, who was sworn in as Allegheny County Controller Jan. 2, will serve concurrently in both offices until the needs of her legislative constituents are met by House leadership, collecting only her legislative salary.
“The only way to describe the hand dealt to my constituents by the Legislative Reapportionment Commission is a raw deal,” Wagner said. “We have single neighborhoods split into three legislative districts, which is causing great concern and confusion. When citizens don’t know where to turn to access their public officials, that’s disenfranchisement. I won’t walk away from them until they’ve been prepared for these changes.”
Wagner’s 22nd legislative district, consisting of City of Pittsburgh neighborhoods and South Hills suburban communities, is slated to be split into five different districts under the plan approved by the Legislative Reapportionment Commission. Wagner has insisted that before she leaves office House leadership must guarantee that her Constituent Service Offices remain operational during the transition, and that her constituents receive clear communication on the result of reapportionment and whom to contact for assistance.
"If I resign before the reapportionment is finalized, the residents of Brookline, Beechview, Mt. Washington, Castle Shannon, Whitehall and other communities will lose a resource to which all Pennsylvanians are entitled. For this to happen before I am fully assured that they will accommodated is untenable to me,” Wagner said.
“I would never claim that serving in two offices at once is an ideal situation,” Wagner said. “But neither is a constituent seeking help with an unemployment claim or heating assistance arriving to a locked door and a closed sign with no notification of where else to turn.”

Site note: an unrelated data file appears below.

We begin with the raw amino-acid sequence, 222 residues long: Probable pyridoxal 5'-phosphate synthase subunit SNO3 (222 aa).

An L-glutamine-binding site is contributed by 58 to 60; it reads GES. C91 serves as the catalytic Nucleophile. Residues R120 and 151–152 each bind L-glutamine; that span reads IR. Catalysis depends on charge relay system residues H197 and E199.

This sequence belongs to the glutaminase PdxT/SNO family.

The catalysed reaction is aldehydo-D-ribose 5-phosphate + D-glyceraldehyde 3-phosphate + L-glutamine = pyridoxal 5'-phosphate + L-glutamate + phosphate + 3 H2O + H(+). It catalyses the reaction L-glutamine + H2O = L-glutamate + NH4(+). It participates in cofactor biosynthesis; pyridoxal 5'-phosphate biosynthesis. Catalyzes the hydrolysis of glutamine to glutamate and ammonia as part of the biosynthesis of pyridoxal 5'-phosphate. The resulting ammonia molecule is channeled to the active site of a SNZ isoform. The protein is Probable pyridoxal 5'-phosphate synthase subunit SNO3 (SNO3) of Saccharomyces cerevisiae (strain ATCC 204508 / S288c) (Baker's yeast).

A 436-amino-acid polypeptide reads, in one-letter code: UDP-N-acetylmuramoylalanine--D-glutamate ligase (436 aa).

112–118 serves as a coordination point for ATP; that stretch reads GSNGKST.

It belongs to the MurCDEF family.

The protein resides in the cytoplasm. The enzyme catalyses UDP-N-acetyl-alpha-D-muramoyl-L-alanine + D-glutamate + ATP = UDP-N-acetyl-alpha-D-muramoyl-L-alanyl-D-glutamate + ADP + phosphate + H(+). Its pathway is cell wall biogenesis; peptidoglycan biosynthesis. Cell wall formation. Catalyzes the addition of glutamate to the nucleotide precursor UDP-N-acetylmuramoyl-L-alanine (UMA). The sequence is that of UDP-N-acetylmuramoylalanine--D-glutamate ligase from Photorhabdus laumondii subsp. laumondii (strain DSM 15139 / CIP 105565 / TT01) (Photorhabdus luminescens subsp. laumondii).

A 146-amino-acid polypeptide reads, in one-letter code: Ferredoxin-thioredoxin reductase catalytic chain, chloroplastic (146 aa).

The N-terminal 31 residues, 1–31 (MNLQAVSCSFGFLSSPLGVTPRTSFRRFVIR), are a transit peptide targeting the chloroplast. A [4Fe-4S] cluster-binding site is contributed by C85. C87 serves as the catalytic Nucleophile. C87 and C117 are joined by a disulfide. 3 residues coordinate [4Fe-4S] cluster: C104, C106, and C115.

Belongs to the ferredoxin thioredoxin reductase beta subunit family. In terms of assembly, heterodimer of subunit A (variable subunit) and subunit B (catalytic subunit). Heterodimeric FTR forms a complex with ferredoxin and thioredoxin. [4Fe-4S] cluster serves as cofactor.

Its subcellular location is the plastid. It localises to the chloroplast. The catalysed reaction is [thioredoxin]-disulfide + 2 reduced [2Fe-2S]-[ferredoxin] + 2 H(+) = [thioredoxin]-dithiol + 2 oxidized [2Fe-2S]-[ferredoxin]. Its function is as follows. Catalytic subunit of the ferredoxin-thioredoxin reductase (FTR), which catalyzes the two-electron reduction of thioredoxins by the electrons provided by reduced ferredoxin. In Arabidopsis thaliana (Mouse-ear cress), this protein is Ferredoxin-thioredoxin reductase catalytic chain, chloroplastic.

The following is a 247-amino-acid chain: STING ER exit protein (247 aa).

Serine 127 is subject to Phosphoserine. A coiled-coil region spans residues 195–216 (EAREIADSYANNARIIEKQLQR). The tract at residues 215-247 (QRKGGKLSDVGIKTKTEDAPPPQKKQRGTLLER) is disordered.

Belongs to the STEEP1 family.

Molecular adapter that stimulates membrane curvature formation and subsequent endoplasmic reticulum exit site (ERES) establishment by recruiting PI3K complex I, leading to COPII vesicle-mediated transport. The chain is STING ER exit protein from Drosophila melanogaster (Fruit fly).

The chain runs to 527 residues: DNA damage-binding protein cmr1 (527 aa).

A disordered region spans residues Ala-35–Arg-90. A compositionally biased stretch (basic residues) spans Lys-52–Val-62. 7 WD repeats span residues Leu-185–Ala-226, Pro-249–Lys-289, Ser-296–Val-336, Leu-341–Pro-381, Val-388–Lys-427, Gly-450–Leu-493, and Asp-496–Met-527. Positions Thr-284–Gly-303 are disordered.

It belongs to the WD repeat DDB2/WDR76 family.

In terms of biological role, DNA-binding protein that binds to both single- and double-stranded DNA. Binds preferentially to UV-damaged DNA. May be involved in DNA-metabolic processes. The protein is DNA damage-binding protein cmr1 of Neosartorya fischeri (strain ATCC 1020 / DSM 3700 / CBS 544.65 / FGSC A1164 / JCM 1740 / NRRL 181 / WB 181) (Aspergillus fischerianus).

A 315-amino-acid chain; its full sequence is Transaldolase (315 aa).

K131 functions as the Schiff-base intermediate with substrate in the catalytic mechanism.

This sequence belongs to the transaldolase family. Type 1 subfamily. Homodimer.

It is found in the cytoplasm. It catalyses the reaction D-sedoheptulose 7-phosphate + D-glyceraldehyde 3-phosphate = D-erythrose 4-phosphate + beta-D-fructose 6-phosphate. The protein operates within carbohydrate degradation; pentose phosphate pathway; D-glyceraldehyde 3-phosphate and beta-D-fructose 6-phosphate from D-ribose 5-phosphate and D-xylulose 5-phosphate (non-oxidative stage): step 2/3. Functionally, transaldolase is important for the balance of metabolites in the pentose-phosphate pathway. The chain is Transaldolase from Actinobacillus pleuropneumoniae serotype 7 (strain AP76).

and in the Caste Village Shoppes remain open with regular hours.
“We have maintained very active district offices that constituents turn to on a wide variety of issues. I’m not going to stand for my constituents being locked out,” Wagner said.
She will be monitoring state House affairs remotely during this transition period while fulfilling her duties as Allegheny County’s new Controller.
“Taking over as County Controller is a huge undertaking, and I am absolutely dedicated to fulfilling those duties for the taxpayers of Allegheny County,” Wagner said. “However, my state House constituents also elected me and I don’t take my responsibility to them lightly. I’m going to make sure they’re taken care of.”
Concurrent service in two offices is provided for in state law and has occurred several times in recent years. The law allows for officials serving concurrently to collect only one public salary. Wagner will remain on the state payroll and forgo her county salary until resigning from the House.
“I was hopeful that this situation would be resolved long before now, and with some simple assurances from House leadership it would be,” Wagner said. “But I won’t leave my constituents with no representation and without the services they depend on.”